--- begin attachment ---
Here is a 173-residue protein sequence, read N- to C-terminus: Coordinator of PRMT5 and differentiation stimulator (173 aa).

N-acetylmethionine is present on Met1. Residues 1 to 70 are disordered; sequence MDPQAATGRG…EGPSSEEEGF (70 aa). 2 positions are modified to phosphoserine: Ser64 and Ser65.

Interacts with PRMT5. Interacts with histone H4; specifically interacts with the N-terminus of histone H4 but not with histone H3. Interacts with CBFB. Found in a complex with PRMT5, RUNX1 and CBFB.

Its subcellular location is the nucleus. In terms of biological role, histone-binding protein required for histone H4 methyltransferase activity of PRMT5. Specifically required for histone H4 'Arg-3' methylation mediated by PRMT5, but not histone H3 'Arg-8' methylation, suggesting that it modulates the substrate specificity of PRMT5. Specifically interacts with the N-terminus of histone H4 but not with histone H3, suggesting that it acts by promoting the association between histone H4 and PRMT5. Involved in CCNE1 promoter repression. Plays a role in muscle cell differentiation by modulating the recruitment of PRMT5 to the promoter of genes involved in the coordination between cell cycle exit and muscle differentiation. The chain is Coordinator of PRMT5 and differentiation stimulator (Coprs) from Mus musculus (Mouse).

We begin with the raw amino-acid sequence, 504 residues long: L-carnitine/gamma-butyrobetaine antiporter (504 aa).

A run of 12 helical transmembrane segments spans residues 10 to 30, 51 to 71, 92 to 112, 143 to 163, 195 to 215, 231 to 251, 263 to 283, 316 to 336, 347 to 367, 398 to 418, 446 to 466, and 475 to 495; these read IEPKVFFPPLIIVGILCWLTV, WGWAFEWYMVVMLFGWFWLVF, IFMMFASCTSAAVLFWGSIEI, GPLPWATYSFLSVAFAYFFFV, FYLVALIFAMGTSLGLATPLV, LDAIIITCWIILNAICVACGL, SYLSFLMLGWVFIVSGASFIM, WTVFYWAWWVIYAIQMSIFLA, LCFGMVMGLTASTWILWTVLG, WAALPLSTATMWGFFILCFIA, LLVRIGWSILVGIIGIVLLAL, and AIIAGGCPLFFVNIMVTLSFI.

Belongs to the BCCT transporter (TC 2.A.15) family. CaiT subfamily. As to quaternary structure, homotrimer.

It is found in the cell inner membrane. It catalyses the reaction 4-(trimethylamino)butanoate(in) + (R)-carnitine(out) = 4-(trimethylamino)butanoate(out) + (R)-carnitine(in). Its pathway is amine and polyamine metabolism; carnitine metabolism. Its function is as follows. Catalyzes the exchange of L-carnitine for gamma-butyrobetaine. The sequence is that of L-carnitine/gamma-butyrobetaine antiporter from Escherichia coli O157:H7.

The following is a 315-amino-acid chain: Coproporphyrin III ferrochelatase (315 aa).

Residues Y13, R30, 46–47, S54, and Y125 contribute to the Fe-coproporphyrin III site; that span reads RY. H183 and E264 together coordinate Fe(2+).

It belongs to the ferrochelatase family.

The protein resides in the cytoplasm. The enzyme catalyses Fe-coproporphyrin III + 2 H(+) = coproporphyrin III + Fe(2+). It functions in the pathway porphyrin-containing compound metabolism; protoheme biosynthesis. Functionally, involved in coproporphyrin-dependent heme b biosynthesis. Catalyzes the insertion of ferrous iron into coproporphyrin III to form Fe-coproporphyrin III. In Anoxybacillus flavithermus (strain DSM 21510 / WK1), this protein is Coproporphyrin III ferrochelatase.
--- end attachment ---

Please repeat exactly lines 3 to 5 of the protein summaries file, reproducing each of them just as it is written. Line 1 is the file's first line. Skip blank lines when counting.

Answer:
Interacts with PRMT5. Interacts with histone H4; specifically interacts with the N-terminus of histone H4 but not with histone H3. Interacts with CBFB. Found in a complex with PRMT5, RUNX1 and CBFB.

Its subcellular location is the nucleus. In terms of biological role, histone-binding protein required for histone H4 methyltransferase activity of PRMT5. Specifically required for histone H4 'Arg-3' methylation mediated by PRMT5, but not histone H3 'Arg-8' methylation, suggesting that it modulates the substrate specificity of PRMT5. Specifically interacts with the N-terminus of histone H4 but not with histone H3, suggesting that it acts by promoting the association between histone H4 and PRMT5. Involved in CCNE1 promoter repression. Plays a role in muscle cell differentiation by modulating the recruitment of PRMT5 to the promoter of genes involved in the coordination between cell cycle exit and muscle differentiation. The chain is Coordinator of PRMT5 and differentiation stimulator (Coprs) from Mus musculus (Mouse).

We begin with the raw amino-acid sequence, 504 residues long: L-carnitine/gamma-butyrobetaine antiporter (504 aa).